For a startup to survive and succeed, it needs to manage cash flow with utmost care and skill. Founders and business owners often find it challenging to maintain a steady handle on their burn rate, and this has become a common reason for many startup failures.
Even if you’ve reached profitability or raised a significant amount of capital, you can still fall short if you don’t manage to meet your overhead, payroll, and other operating expenses that keep your business afloat.
Here are a few tips to ensure you maintain a positive cash flow at your company.
1. Build a highly productive team
A lot of startups make the mistake of hiring a less experienced workforce in an effort to save money. But, it doesn’t work that way. Their skill level may force you to spend more resources and time on onboarding and training than you can afford. Right off the bat, this becomes a barrier to your ability to focus on revenue generating activities (producing/shipping your product, coding your app, managing clients, and providing customer service). Instead of increasing your cash flow, greener hires increase your burn rate, shortening your cash runway in the process.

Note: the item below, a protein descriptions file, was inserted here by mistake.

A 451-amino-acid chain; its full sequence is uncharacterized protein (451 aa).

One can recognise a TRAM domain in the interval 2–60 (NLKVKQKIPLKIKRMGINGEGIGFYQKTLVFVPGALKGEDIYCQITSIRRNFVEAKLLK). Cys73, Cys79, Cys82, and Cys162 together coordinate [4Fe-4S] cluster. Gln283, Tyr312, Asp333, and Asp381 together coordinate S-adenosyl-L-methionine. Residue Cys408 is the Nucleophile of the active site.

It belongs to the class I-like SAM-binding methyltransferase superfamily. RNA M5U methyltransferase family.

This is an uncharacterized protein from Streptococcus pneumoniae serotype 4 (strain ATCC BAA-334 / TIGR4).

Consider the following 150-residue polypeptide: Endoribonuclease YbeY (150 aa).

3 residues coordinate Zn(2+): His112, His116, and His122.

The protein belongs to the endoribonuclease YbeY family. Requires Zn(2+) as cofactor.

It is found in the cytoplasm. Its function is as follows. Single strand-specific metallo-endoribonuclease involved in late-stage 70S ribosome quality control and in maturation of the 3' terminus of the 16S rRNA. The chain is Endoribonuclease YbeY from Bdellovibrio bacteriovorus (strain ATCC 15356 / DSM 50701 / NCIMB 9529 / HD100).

That increased overhead is why it’s best to hire the highest quality candidates. Yes, you might spend more on their salary, but they will start delivering early and are less prone to errors (another costly downside to inexperience). Along with that, you should also invest in tools that help with productivity, communication, and email management to help your team get things done faster—even better if you can streamline as many functions as possible into one or a handful of tools.
2. Be strict about receivables